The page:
- Its been a hard winter here in Roma and spring has been a long time coming. It seems that it started raining sometime back in October and not a day went by without rain of some sort until this past week. Perhaps it was just a shower but often as not there were wild, almost tropical, thunder storms with pelting rain, high winds and wonderful displays of electric lightening. And thought the temperature rarely dips below zero the buildings hold that damp cold that marble and terra cotta seem to attract. At one point we witnessed the Tiber rising 50 feet overnight and almost breaching its banks here in the city. But we are not the only ones who got the stuffing knocked out of us - Venice had the worst Aqua Alta in 30 years, Palermo in Sicily had snow and not just a light dusting - it stayed, Calabria was battered by storms that cause mud slides, cargo boats were ripped from moors in Genova and the north had record snow falls that were great for skiing but hell for driving.
And as I mentioned spring has not been in any hurry to show up - after having stored the winter blankets away two weeks ago I found myself hustling them out Easter weekend. And this past week we have been using a space heater to warm the bedroom area as heat is turned off in most buildings come April 15. One sad effect of the deluges and late spring is that the wisteria that climbs so many buildings is not as lush as it was last year. But today it seems like spring is finally here - please god I'm not tempting fate by saying it.
- Strange item in today's il Giornale with the leader: Stop the anarchy of take-away! It appears that the governing Legge Nord Party in Lombardy is closing down kabob and donair restaurants in the region. Before anyone could jump to conclusions they issued a statement saying: It isn't racism, its a matter of public health. Racism - the Legge, my goodness who would ever make that assumption. And just to make sure they say they're going to do the same to take-out pizza places and gelato stands. Meanwhile editorials and letters to the editor are mocking the move, comedians are having a field day and a several eat-ins have been planned with the cry: Kabobs for Free! Kabobs for All! You would think that with a country in crisis there would be more important things for politicians to busy themselves with than Kabobs but apparently not.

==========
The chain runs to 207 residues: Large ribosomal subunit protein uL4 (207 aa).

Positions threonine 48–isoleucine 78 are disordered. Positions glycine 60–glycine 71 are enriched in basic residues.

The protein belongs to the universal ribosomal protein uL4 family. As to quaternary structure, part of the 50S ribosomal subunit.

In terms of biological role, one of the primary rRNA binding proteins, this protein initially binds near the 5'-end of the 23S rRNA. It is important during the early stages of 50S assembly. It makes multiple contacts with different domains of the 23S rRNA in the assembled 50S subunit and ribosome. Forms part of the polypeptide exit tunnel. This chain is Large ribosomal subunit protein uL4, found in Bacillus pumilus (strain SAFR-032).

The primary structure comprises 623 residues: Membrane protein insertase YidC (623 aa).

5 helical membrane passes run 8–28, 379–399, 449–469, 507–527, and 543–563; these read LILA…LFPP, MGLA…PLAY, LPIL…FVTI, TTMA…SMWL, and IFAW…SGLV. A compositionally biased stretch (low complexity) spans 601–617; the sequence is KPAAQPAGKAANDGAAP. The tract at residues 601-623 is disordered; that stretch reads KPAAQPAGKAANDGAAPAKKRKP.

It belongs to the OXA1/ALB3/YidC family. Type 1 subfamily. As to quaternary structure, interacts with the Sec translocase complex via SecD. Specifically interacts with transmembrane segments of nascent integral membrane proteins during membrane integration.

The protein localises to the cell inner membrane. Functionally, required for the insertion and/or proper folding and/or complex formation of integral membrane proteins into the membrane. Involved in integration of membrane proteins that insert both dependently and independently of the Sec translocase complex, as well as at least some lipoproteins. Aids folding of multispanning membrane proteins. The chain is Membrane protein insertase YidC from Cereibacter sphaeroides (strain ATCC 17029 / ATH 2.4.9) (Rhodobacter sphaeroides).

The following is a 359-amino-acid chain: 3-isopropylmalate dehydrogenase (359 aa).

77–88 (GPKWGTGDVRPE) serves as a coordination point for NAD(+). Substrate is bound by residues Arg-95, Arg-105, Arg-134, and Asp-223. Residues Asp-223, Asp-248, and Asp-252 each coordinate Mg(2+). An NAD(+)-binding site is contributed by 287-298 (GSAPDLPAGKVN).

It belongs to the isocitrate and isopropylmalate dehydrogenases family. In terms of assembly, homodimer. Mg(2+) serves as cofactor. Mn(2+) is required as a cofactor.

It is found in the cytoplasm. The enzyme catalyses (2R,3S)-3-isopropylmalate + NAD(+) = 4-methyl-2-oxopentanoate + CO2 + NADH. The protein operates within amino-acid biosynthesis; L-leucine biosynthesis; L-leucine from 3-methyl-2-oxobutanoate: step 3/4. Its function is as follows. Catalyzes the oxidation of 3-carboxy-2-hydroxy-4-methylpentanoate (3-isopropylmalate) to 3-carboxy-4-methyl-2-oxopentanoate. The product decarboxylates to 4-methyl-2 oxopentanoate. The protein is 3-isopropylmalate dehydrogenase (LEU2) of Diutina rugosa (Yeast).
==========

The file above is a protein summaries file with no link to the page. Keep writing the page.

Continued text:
- It was a little unsettling last year when Mr Berlusconi said that the army would replace the Caribinari standing guard over Embassies and Ambassadors' residences. His expressed reasoning was that the Cabribinari could then go about their real business of catching bad guys and Mafia chiefs. The army boys - and anyone under 21 I consider a boy - are dressed in camouflage and carry machine guns. As our friend Robert said when this first came about: getting the public use to seeing the army in the streets is a tactic not unknown in Italy in the last century. Most of the young lads at the Residence near us will nod in greeting as they get to know that you live in the neighborhood, in fact I was surprised that one actually cracked a joke with me last Saturday night. I was coming home around 9 pm with a bouquet of tulips for Laurent's arrival and a big, burly, young private gave me a big smile and said: For me, you shouldn't have! We all had a good laugh.
But one thing I've noticed when it rains - even just a sprinkle - the boys run for cover in the jeep parked nearby. Do their uniforms run if they get wet? Would that matter with camis? Has the government not issued them rain wear? And who's protecting the Ambassador while they're snug and warm?